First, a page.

From: Dave Winer (firstname.lastname@example.org)
Date: Fri Sep 15 2000 - 13:10:36 PDT
I think terminology is as important as license agreements. I am not a
"closed-source developer", a term that I consider perjorative and negative.
I create both commercial and open source software. The least interesting
aspect of my commercial software is the source that I don't release.
Now that that's out of the way, I like your story, what project are you
managing in a bazaar-like way?
----- Original Message -----
From: "Charles S. Kerr" <email@example.com>
To: "DaveNet email" <firstname.lastname@example.org>
Cc: "John Perry Barlow" <email@example.com>; <FoRK@xent.ICS.UCI.EDU>;
<firstname.lastname@example.org>; <email@example.com>; "Dirk Ackerman"
<firstname.lastname@example.org>; "R. V. Guha" <email@example.com>; "Marlene Long"
<firstname.lastname@example.org>; "Don Clark -- WSJ" <email@example.com>; "Pat Meier"
<firstname.lastname@example.org>; "Jo Ann Mandinach" <email@example.com>; "Laurie
Sent: Friday, September 15, 2000 1:06 PM
Subject: Re: What is Open Source?
> Hi Dave,
> I wanted to comment on your DaveNet piece, "What is Open Source"?
> There seems to be confusion equating the Bazaar model with OSS:
> ``So when the open source rage came along two years ago, I went
> on an investigation. I couldn't imagine how a software project
> could work if anyone could check-in any code they wanted.''
> You later correctly decide that OSS != Bazaar, and your definition
> of OSS is pretty close to http://www.opensource.org/osd.html, so
> everyone seems to be reading from the same page. Yay!
> But the cause of the confusion of OSS vs. Bazar I think comes from
> a lack of context: ESR's gone on the road talking about open source,
> and you're a closed-source developer, so that's understandable.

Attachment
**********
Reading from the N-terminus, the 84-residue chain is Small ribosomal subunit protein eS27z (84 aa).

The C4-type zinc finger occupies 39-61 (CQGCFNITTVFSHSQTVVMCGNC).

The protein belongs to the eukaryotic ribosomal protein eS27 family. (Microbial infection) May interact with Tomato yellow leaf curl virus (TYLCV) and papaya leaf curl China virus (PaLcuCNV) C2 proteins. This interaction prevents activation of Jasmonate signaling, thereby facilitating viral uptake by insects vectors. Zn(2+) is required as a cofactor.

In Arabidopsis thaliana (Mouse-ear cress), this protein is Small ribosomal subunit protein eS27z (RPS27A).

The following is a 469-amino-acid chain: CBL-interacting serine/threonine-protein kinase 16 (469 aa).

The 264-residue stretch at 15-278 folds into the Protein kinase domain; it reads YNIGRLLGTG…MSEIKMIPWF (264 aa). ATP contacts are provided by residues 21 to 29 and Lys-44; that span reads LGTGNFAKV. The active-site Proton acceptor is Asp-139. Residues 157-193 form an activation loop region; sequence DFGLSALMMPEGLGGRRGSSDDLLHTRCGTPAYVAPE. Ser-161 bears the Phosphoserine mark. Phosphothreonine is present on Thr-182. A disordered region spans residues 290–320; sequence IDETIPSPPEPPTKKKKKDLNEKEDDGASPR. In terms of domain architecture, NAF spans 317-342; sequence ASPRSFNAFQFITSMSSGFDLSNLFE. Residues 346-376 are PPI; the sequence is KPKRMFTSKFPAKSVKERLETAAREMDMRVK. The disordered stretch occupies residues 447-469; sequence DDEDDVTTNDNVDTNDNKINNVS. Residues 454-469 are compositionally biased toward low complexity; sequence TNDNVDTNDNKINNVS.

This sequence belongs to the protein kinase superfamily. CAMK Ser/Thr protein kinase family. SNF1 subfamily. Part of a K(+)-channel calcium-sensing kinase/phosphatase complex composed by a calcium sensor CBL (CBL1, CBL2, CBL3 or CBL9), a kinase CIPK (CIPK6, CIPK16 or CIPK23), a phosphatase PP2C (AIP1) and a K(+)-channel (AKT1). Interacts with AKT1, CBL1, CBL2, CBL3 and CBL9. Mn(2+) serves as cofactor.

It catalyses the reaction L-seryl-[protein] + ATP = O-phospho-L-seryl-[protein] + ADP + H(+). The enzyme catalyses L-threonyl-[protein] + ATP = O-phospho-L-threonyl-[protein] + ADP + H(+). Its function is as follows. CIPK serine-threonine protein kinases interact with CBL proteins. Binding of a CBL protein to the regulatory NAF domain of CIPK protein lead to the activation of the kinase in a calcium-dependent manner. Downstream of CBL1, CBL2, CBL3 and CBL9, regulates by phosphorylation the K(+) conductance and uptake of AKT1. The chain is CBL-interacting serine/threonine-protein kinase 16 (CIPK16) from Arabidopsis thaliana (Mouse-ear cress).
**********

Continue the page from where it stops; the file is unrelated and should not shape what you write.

> (As usual the media's not much help either.) The thing to understand
> is that ESR's is a Unix guy. His paper didn't propose the Bazaar as
> an alternative to closed Windows/Mac source, but to Cathedral model
> OSS projects, which Unix had in abundance. 386BSD and gcc are two of
> the bigger Unix cathedral failures: they released so infrequently, and
> were so closed, that eventually [Net|Free]BSD, and egcs sprang up
> to route around them.
> The Bazaar is partially about amplifying the user/developer feedback
> loop in two ways: (1) Release constantly, so that people will always
> have something new to play with, and (2) make the latest source available,
> so that people can mail in patches along with their bug reports.
> User feedback is nothing new, but these are two worthwhile variations.
> A few weeks ago, I committed some some buggy code to CVS right before
> goign to bed. When I checked my mail in the morning a user had already
> reported the bug. When I got to work, a different user had posted a fix
> to the mailing list. After looking it over, I committed the patch and
> added both the users to the CREDITS file for that release. My users are
> great. :)
> IMHO that's closer to the Bazaar model than the media's distorted view,
> or the straw man in the Lotus article.
> /* Disclosure: I work on a GPL'ed GNOME app. I don't always agree
> with ESR, RMS, or DW, but I don't have an axe to grind against any
> of them either. I don't get Dave's nastiness towards ESR. */
>  http://www.deja.com/=dnc/getdoc.xp?AN=555310750
>  http://gcc.gnu.org/fom_serv/cache/10.html
>  http://www.superpimp.org/
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